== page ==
Japan's justice minister on Thursday urged Carlos Ghosn to return and make his case in court, after the fugitive former auto tycoon gave an impassioned defence of his decision to jump bail and flee to Lebanon.
Ghosn made his first public appearance since his audacious December escape at a combative press conference in Beirut on Wednesday, where he slammed Japan and said he had been forced to flee because he would not get a fair trial.
The ex-chairman of Nissan-Renault faced four charges of financial misconduct in Japan, which he alleges were cooked up by disgruntled executives at Nissan in collusion with Japanese prosecutors.
On Thursday, Japanese Justice Minister Masako Mori called those claims "baseless" and insisted Ghosn's "assertions will not justify his flight from Japan in any way." "If defendant Ghosn has anything to say on his criminal case, he should make his argument in a Japanese court and present concrete evidence," she added.
"If he claims innocence, he should face a trial under the justice system in Japan, where he was doing business, and he should submit evidence to prove his claims," Mori said.
The former car magnate spent much of his two-hour press conference insisting that justice was impossible for him in Japan.
He argued that the charges against him, including allegedly under-reporting his pay and skimming Nissan funds for his own personal use, were a bid to bring him down for political reasons.
"There was no way I was going to be treated fairly... this was not about justice," he told reporters, responding to questions in English, Arabic, French and Portuguese.
Ghosn said he was "presumed guilty before the eyes of the world and subject to a system whose only objective is to coerce confessions, secure guilty pleas." Ghosn has argued since his shock November 2018 arrest that the case against him was a bid to block his plans to more closely integrate Nissan with its French partner Renault.
On Wednesday, he alleged extensive collusion between the Japanese automaker and prosecutors and said he was the victim of character assassination.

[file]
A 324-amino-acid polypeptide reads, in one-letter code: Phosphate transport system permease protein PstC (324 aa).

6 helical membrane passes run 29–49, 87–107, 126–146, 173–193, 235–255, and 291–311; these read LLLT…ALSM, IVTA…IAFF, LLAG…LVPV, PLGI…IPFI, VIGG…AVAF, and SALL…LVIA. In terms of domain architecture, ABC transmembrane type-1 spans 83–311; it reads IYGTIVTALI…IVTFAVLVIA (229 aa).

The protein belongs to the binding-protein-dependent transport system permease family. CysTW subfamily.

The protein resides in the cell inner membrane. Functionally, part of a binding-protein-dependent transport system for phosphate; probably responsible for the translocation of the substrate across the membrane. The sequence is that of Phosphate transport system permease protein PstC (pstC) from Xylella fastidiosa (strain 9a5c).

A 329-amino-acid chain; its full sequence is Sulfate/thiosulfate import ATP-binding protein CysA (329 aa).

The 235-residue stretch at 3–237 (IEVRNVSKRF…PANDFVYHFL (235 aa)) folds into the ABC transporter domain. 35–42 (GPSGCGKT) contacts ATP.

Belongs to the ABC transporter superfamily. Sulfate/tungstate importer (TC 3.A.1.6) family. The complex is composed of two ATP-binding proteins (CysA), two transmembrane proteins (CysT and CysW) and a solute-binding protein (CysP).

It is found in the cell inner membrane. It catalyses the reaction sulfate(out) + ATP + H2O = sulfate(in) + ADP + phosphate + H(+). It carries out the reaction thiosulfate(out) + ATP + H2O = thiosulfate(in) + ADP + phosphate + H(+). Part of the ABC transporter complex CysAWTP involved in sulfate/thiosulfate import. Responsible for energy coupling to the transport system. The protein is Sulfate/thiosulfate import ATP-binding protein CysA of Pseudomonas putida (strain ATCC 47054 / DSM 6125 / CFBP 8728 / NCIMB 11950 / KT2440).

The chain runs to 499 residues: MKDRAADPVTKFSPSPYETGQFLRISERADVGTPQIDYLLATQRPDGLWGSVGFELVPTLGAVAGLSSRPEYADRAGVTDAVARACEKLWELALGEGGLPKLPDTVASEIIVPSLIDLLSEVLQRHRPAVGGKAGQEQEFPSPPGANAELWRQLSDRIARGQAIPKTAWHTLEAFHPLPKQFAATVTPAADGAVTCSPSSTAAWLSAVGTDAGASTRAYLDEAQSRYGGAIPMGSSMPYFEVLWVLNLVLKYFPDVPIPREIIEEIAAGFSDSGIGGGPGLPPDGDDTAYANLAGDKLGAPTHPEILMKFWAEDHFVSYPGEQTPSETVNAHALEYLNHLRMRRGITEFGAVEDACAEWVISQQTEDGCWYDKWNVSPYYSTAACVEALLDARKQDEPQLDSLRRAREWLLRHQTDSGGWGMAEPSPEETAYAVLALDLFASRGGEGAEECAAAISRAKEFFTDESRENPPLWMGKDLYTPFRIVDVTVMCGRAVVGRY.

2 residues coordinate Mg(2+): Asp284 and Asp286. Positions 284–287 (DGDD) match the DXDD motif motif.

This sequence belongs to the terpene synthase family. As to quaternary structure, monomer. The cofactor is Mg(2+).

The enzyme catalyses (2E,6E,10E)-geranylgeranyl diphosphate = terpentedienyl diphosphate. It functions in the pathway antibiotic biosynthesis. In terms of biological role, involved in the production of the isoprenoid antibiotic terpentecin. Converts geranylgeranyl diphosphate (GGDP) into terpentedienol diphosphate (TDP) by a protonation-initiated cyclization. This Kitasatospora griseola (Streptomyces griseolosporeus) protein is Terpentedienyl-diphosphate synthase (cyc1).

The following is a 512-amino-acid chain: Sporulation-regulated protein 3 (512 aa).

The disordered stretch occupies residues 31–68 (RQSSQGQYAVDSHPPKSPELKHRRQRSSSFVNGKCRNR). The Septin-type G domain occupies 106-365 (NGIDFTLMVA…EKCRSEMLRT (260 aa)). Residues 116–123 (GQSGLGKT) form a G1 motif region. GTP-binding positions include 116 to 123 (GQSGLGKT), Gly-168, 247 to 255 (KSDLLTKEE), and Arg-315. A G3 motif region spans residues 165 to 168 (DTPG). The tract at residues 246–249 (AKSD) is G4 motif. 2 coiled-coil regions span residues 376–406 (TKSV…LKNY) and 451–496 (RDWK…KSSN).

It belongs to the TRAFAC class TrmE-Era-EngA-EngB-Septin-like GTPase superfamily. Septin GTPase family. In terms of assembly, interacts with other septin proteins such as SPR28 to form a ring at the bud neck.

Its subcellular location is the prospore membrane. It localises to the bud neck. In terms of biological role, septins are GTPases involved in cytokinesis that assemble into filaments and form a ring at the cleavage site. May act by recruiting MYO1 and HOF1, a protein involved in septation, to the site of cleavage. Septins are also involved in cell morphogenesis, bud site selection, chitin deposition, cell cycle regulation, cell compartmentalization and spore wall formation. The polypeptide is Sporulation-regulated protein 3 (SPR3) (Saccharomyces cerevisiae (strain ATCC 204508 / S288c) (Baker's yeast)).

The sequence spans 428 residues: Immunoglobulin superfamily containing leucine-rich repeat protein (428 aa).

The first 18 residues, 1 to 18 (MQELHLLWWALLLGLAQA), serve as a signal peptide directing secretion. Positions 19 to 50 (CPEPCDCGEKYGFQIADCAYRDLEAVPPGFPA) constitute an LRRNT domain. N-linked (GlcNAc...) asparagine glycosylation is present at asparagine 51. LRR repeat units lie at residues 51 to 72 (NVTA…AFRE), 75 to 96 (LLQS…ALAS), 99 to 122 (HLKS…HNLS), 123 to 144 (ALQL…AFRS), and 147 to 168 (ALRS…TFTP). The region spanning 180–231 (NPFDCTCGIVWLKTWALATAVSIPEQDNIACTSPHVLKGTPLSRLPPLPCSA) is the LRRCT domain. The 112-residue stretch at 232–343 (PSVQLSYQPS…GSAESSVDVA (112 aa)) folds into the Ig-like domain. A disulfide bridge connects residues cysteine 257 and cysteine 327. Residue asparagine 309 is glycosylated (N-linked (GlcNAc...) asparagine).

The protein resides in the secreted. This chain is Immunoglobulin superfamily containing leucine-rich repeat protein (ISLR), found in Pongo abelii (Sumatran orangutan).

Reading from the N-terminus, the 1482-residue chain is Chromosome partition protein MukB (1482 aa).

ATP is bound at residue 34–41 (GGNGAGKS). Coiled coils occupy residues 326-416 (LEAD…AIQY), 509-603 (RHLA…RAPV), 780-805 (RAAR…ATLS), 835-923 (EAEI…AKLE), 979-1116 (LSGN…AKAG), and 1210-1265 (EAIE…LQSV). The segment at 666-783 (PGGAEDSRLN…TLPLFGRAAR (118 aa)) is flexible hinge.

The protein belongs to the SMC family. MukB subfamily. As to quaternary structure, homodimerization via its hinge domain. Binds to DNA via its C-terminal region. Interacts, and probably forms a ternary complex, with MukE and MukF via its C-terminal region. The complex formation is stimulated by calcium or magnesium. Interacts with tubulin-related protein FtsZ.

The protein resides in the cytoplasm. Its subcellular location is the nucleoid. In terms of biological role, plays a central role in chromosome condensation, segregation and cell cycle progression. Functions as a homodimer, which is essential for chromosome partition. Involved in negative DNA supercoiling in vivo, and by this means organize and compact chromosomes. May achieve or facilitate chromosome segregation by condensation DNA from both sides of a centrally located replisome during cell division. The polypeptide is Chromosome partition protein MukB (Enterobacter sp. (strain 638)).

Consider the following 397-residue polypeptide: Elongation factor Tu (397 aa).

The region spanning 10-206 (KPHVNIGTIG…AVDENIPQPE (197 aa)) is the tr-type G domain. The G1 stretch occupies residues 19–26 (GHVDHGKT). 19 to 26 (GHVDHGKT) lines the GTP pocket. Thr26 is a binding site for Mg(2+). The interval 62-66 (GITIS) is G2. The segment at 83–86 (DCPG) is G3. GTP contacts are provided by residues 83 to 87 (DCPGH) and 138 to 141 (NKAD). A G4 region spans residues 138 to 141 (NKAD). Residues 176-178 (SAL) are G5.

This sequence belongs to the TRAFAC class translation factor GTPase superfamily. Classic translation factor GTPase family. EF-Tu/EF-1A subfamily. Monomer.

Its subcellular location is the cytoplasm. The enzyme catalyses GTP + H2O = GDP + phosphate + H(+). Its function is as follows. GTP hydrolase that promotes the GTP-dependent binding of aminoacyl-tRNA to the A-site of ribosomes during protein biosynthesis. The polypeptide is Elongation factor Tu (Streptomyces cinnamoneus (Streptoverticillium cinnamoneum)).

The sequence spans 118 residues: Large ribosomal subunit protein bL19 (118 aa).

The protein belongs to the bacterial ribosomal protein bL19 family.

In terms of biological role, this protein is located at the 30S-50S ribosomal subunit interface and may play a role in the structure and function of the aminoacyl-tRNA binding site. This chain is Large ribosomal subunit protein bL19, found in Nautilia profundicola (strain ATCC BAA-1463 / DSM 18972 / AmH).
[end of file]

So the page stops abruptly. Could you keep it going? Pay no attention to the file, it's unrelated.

The Tokyo prosecutor's office hit back late Wednesday, saying "Ghosn's allegations completely ignore his own conduct." "His one-sided criticism of the Japanese justice system is totally unacceptable," the prosecutor's office said.
Former Nissan CEO Hiroto Saikawa, a one-time Ghosn protege who was forced to resign in the wake of the scandal, also hit out on Thursday.
Ghosn "fled because he was afraid of being found guilty," Saikawa told reporters.
The 65-year-old businessman was out on bail in Tokyo when he launched his audacious escape plan, and said he decided to flee after his lawyers told him he could wait five years for a verdict.
He also accused prosecutors of imposing strict conditions on his contact with his wife Carole in a bid to "break" him. Prosecutors in Tokyo this week obtained an arrest warrant for Carole, who is also in Lebanon, alleging she lied to a Japanese court.
Ghosn refused to shed any further light on how he managed to slip past authorities and flee Japan at the end of December -- an astonishing feat given his high-profile status and the restrictions he faced.
Under his bail terms, his passports were confiscated, his home monitored and his internet access limited to a computer at his lawyer's office.
Despite that, he appears to have formulated an elaborate plan with security experts who smuggled him onto a private jet at an airport near Osaka, packed into an audio equipment case.
The plane whisked him to Istanbul, where he boarded a second private jet and continued to Lebanon, which does not have an extradition treaty with Japan.
Interpol has issued a "red notice" at Japan's request, but it remains unclear how Tokyo can bring Ghosn back to the country to face trial.
He said Wednesday he plans to take measures, including possibly challenging the Interpol notice, in a bid to clear his name, but would not be drawn on whether he planned to travel outside Lebanon.